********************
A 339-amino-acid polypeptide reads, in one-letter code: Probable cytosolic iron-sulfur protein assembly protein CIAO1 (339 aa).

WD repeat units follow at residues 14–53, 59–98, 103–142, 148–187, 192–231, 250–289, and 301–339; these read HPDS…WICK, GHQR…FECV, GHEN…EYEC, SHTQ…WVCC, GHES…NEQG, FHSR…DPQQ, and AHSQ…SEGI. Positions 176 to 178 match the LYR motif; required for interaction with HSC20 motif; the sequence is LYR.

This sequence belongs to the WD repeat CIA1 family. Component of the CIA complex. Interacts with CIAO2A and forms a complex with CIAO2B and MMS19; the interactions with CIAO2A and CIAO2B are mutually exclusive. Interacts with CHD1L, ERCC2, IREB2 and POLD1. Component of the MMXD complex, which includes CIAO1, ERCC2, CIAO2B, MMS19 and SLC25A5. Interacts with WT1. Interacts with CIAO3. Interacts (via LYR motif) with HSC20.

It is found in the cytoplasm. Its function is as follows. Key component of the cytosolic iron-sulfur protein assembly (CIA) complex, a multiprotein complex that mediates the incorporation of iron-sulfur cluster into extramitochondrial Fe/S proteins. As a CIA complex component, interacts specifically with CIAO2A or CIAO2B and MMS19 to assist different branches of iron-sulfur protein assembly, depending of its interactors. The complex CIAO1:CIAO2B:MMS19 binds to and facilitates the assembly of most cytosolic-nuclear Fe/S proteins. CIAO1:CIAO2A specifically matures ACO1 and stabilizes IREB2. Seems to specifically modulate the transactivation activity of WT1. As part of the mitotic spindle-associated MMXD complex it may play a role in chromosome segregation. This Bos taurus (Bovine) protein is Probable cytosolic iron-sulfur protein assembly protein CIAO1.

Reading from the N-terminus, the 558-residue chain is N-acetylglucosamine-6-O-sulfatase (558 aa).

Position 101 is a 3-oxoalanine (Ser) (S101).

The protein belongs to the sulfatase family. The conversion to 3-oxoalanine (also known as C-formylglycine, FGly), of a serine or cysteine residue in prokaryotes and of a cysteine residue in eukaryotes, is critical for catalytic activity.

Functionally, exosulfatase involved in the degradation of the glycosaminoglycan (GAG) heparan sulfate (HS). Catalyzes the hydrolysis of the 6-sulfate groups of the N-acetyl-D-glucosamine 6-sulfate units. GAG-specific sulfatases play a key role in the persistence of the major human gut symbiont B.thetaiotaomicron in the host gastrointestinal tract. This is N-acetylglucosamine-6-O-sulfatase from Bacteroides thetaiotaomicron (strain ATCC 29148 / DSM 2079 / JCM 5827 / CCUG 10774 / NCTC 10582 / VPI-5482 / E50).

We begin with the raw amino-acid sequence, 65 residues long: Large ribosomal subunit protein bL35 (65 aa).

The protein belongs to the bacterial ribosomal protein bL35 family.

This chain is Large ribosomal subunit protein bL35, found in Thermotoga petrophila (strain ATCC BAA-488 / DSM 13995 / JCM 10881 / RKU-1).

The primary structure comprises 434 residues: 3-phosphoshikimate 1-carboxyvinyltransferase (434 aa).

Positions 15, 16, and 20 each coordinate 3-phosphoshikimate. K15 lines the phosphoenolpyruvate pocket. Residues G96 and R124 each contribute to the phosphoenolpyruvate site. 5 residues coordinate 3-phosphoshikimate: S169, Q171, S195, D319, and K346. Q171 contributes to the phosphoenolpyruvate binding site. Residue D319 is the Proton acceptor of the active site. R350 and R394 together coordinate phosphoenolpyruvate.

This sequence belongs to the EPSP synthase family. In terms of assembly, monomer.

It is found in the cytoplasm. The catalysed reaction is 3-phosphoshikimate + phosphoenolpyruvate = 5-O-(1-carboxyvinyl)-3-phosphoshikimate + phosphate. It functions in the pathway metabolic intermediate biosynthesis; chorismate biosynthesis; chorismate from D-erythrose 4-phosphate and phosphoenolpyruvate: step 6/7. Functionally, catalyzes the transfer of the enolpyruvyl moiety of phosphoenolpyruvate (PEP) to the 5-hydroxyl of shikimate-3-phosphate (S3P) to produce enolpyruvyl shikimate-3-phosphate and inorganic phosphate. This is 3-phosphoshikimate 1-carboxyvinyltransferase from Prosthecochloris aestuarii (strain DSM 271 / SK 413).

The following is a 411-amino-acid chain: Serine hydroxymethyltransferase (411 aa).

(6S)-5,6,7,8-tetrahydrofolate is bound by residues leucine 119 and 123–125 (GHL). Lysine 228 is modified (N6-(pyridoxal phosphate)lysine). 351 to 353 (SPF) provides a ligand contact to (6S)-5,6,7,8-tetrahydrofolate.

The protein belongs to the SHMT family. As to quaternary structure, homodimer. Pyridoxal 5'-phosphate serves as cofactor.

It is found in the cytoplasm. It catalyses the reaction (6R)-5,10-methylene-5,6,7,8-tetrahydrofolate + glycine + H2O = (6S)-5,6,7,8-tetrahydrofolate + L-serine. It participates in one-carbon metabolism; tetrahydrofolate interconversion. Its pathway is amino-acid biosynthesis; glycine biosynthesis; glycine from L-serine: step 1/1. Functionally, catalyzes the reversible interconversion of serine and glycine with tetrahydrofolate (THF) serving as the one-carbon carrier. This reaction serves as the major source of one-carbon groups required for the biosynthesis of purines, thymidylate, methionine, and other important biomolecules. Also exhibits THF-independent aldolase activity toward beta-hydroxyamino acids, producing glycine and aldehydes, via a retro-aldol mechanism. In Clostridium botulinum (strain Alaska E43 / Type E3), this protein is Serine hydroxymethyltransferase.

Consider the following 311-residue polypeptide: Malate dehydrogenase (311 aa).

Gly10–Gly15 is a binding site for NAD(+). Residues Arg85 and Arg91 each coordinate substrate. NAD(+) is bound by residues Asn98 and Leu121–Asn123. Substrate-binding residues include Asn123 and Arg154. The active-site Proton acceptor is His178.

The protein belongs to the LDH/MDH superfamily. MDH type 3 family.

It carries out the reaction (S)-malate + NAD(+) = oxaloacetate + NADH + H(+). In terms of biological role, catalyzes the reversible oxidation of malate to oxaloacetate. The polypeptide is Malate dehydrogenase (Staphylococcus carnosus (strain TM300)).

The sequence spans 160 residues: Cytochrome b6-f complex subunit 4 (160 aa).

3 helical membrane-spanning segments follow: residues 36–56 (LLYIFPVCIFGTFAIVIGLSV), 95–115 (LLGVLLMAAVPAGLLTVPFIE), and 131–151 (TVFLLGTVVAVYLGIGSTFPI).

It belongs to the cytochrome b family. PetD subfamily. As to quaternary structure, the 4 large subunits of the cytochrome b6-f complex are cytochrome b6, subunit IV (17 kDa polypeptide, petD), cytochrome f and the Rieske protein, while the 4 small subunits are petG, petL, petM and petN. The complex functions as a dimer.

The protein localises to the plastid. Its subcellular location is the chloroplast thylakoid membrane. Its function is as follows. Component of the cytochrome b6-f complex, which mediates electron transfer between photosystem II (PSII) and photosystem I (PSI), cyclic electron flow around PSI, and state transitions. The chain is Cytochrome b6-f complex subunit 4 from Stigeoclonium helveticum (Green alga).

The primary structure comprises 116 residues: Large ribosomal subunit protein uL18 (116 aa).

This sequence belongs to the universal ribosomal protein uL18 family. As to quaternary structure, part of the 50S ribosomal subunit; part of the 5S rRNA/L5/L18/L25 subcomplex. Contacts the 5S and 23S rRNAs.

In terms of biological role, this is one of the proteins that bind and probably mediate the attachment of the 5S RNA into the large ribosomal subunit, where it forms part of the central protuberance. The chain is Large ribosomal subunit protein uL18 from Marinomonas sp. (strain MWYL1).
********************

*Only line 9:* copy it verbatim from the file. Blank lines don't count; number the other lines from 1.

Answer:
We begin with the raw amino-acid sequence, 65 residues long: Large ribosomal subunit protein bL35 (65 aa).